Big Ben: A Look at London’s Iconic Clock Tower

The clock tower of the Palace of Westminster, also known as Big Ben, is an iconic symbol in London. It took 13 years to build and was completed in 1856. The tower stands at an impressive height of 316 feet.

A spire made with iron frames supports the weight of the bells within the tower. There’s a staircase inside that leads up to the belfry level, providing excellent views once you reach the top.

The clock faces themselves are quite remarkable – each is 23 feet in diameter and composed of many small pieces of opal glass. The numbers on these clocks stand two feet high.

An inscription in Latin below each clock face translates to “God save our Queen Victoria I.” At its time of construction, the clock mechanism was the largest in the world and is still among the largest today.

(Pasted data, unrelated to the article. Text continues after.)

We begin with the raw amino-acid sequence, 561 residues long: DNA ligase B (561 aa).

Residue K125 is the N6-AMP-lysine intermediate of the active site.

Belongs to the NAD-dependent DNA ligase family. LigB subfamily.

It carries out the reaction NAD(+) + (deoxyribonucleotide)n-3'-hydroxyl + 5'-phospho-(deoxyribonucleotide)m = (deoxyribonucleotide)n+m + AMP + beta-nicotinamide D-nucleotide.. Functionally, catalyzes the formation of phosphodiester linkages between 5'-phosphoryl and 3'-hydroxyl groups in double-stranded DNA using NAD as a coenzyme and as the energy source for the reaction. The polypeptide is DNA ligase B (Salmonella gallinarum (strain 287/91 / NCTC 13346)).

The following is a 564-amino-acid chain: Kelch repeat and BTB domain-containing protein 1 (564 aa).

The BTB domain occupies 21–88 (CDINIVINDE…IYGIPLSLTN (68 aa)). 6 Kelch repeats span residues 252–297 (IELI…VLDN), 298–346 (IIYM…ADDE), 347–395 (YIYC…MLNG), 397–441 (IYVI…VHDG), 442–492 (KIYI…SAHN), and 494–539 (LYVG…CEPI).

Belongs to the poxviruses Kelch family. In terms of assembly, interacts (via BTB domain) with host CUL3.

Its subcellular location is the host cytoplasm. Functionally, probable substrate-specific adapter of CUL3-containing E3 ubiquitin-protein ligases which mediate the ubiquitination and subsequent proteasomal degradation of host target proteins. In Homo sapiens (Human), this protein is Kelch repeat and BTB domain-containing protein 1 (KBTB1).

Big Ben, the hourbell, was named after Sir Benjamin Hall due to his bulkiness, much like the bell itself. Cast in 1858 by George Mears of the Whitechapel Bell foundry, it measures 8 feet in diameter and weighs 13.5 tons. The process of hoisting this massive bell up the tower took over 36 hours to complete. Despite cracking after just two months of use, instead of recasting the bell, they simply gave it a quarter turn and used a lighter hammer to strike the hours.

A Symbol of Hope

The chimes of Big Ben hold significant historical importance too. The first BBC radio broadcast of these chimes took place on New Year’s Eve in 1923. Permanent microphones were later placed within the tower, allowing listeners across the globe to hear the familiar sound of Big Ben during World War II when it became a symbol of hope and home for the BBC World Service listeners worldwide.

Today, one of the best times to see Big Ben is at night when the clock faces are illuminated, reflecting against the facade of the Palace of Westminster facing the Thames. This view from either Westminster Bridge or the opposite bank of the river can be truly breathtaking.

Featured Image by Photo by Andrea Piacquadio

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